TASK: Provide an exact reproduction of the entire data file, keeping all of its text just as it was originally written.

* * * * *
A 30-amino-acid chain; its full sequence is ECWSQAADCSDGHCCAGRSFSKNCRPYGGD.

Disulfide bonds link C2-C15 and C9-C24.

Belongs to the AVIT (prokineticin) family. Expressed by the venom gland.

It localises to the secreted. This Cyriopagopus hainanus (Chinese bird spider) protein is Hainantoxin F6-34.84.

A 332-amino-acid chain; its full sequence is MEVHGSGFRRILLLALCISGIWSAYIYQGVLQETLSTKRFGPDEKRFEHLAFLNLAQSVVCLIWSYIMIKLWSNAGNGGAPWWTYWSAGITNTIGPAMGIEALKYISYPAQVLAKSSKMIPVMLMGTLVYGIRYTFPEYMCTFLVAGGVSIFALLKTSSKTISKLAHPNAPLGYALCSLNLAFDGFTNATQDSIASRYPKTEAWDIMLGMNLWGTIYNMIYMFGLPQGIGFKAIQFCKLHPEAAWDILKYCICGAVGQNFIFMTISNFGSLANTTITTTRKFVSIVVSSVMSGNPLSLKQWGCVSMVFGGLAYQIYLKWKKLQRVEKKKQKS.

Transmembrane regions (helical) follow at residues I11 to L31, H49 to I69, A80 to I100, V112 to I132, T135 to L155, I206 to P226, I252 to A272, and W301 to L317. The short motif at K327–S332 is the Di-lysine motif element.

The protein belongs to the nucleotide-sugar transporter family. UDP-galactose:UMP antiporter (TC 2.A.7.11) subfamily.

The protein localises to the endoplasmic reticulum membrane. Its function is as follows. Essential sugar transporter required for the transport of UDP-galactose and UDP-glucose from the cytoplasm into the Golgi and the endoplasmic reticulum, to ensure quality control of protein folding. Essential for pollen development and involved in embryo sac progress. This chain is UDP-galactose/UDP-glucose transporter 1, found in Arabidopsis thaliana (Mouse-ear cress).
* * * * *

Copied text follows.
A 30-amino-acid chain; its full sequence is ECWSQAADCSDGHCCAGRSFSKNCRPYGGD.

Disulfide bonds link C2-C15 and C9-C24.

Belongs to the AVIT (prokineticin) family. Expressed by the venom gland.

It localises to the secreted. This Cyriopagopus hainanus (Chinese bird spider) protein is Hainantoxin F6-34.84.

A 332-amino-acid chain; its full sequence is MEVHGSGFRRILLLALCISGIWSAYIYQGVLQETLSTKRFGPDEKRFEHLAFLNLAQSVVCLIWSYIMIKLWSNAGNGGAPWWTYWSAGITNTIGPAMGIEALKYISYPAQVLAKSSKMIPVMLMGTLVYGIRYTFPEYMCTFLVAGGVSIFALLKTSSKTISKLAHPNAPLGYALCSLNLAFDGFTNATQDSIASRYPKTEAWDIMLGMNLWGTIYNMIYMFGLPQGIGFKAIQFCKLHPEAAWDILKYCICGAVGQNFIFMTISNFGSLANTTITTTRKFVSIVVSSVMSGNPLSLKQWGCVSMVFGGLAYQIYLKWKKLQRVEKKKQKS.

Transmembrane regions (helical) follow at residues I11 to L31, H49 to I69, A80 to I100, V112 to I132, T135 to L155, I206 to P226, I252 to A272, and W301 to L317. The short motif at K327–S332 is the Di-lysine motif element.

The protein belongs to the nucleotide-sugar transporter family. UDP-galactose:UMP antiporter (TC 2.A.7.11) subfamily.

The protein localises to the endoplasmic reticulum membrane. Its function is as follows. Essential sugar transporter required for the transport of UDP-galactose and UDP-glucose from the cytoplasm into the Golgi and the endoplasmic reticulum, to ensure quality control of protein folding. Essential for pollen development and involved in embryo sac progress. This chain is UDP-galactose/UDP-glucose transporter 1, found in Arabidopsis thaliana (Mouse-ear cress).